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© 2018 by Kristi York Wooten

Published by

Nov 5 2018

MUSIC

Rosanne Cash On Her New Album and the Importance of Women's Stories

"She Remembers Everything" illuminates pivotal moments of women’s lives in ten songs set to atmospheric country-gothic textures that bridge genres and generations.

Kristi York Wooten

Four decades after releasing her first record, Rosanne Cash still defies stereotypes. In a year when many country stars choose to remain silent on issues ranging from the NRA to gender equality, the 63-year-old singer writes op-eds about preventing gun violence, leads advocacy and social-justice efforts (she helped promote the Music Modernization Act into law in September, and recently received a Spirit of Americana Free Speech in Music Award), and performs concerts across the globe. Her 14th studio release, She Remembers Everything, is a timely addition to a career studded with Grammy awards and a best-selling memoir.

 

The new album illuminates pivotal moments of women’s lives in ten songs set to atmospheric country-gothic textures that bridge genres and generations. The moody lead track, “The Only Thing Worth Fighting For,” is a collaboration with T Bone Burnett and Lera Lynn for the HBO series True Detective, and features vocals by Cash and the Decemberists’ Colin Meloy; Cash also co-wrote cuts with her producer–multi-instrumentalist husbandJohn Leventhal, plus Elvis Costello, Kris Kristofferson, and Sam Phillips.

 

You launched She Remembers Everything with a live music performance as well as spoken-word appearances by Maria Popova, A.M. Homes, Staceyann Chin, and Jana Levi, who read written works by Angela Davis, Toni Morrison, and Ursula K. Le Guin. That’s a lot of woman power.

 

Yes, it [was] women reading both poetry and prose that connect to the songs, and the words were all by women writers. I had to put a stake in the sand. I can’t take it anymore.

 

When your song “Seven Year Ache” crossed over onto the Billboard Hot 100 in the summer of 1981, I was 12 and heard it at a pool party. You were the first artist to make country cool for my generation. Today, there is a sort of sisterhood that connects you and Emmylou Harris and Lucinda Williams to younger genre-busting songwriters like Brandi Carlile, Kacey Musgraves, and Taylor Swift. What prompted you to defend Swift’s recent political “coming out moment on Instagram?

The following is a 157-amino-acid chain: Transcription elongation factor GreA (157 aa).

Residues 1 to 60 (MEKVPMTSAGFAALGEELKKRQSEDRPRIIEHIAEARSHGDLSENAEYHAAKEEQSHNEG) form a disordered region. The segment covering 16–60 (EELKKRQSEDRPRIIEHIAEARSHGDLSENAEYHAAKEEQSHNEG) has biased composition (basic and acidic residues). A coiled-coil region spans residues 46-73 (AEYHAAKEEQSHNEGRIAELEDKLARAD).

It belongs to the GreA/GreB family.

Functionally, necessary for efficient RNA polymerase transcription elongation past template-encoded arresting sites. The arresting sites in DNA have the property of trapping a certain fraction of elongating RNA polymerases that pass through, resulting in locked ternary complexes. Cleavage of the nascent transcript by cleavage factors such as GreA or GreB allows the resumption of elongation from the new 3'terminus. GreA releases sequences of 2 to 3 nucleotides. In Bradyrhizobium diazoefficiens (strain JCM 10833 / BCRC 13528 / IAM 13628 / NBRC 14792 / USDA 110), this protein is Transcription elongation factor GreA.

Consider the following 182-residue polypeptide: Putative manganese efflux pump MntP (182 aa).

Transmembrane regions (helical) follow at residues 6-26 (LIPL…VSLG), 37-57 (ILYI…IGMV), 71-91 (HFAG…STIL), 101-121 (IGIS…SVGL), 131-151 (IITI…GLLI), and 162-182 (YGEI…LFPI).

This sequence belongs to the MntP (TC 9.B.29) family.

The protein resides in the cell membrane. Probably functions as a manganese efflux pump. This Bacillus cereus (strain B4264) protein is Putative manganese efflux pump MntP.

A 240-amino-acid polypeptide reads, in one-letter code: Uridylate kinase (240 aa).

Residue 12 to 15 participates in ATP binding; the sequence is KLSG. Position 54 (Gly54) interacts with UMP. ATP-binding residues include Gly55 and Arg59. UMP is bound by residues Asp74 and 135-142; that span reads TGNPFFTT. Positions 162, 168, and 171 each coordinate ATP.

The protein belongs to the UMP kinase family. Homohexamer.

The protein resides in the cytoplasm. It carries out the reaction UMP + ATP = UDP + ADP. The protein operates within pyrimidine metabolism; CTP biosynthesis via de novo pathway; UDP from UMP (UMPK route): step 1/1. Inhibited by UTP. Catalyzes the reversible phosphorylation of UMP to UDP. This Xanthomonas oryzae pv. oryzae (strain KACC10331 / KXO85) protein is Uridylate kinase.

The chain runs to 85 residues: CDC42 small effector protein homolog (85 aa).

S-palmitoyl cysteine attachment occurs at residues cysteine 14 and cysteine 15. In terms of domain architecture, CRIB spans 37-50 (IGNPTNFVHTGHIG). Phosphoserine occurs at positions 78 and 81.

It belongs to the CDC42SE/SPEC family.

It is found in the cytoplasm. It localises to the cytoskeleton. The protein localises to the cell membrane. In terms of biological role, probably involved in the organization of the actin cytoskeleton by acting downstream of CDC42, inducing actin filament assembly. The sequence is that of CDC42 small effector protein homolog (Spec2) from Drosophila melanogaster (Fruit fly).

I was thrilled she took the risk [to speak out in favor of Tennessee’s Democratic candidates in the 2018 midterm elections] because I get so much blowback and I couldn’t even imagine the blowback she’s gotten. She has a lot of integrity, and she’s self-sufficient. I was waiting for somebody with her clout to say something. Even though it was a simple endorsement and it was mostly about voting, it was hugely important. Did you see how many young people registered to vote after that? It was amazing. I thought it was an act of great social responsibility when she did it.

 

She Remembers Everything is similar to your 1990 album, Interiors, in that it explores social issues and the universal themes of womanhood. You’re a mom of five who had small kids back then, and you became a grandmother while finishing your latest record. Are the two albums checkpoints or bookends?

 

That’s smart! I honestly don’t think any of the men [journalists] would have gotten that. Interiors was an interior record but I was a lot younger and I could only go so deep. I hope [She Remembers Everything] is not a bookend. I hope it’s the opening of a new door. My youngest kid went off to college when I was making the record, so I don’t get up at 6:30 a.m. to get him to school anymore or try to be here when he gets home. I felt I could go a little further into madness when I didn’t have a child in the house to take care of. I could go into a dark place and stay there. I mean “My Least Favorite Life” is like a nightmare and in some ways the song “She Remembers Everything” was a kind of letting go of the structure I had created for my life.

 

“8 Gods of Harlem” references both the #MeToo movement and your stance on gun control in the line, “We pray to the god of gunfire and regret” Is the song a rebuttal to politicians’ “thoughts and prayers” rhetoric about guns in America? 

 

I didn’t think of it as a rebuttal, but that is a fair and accurate [assumption]. I just wanted to set the scene and make it raw and truthful so that all these children who are killed by gun violence aren’t nameless. Kris [Kristofferson] and Elvis [Costello] and I have been friends for many decades, and I just had this idea we could write a song together. We put a theatrical spin to it, where I am [the voice of the mother of the slain child], Kris is the father, and Elvis is the brother.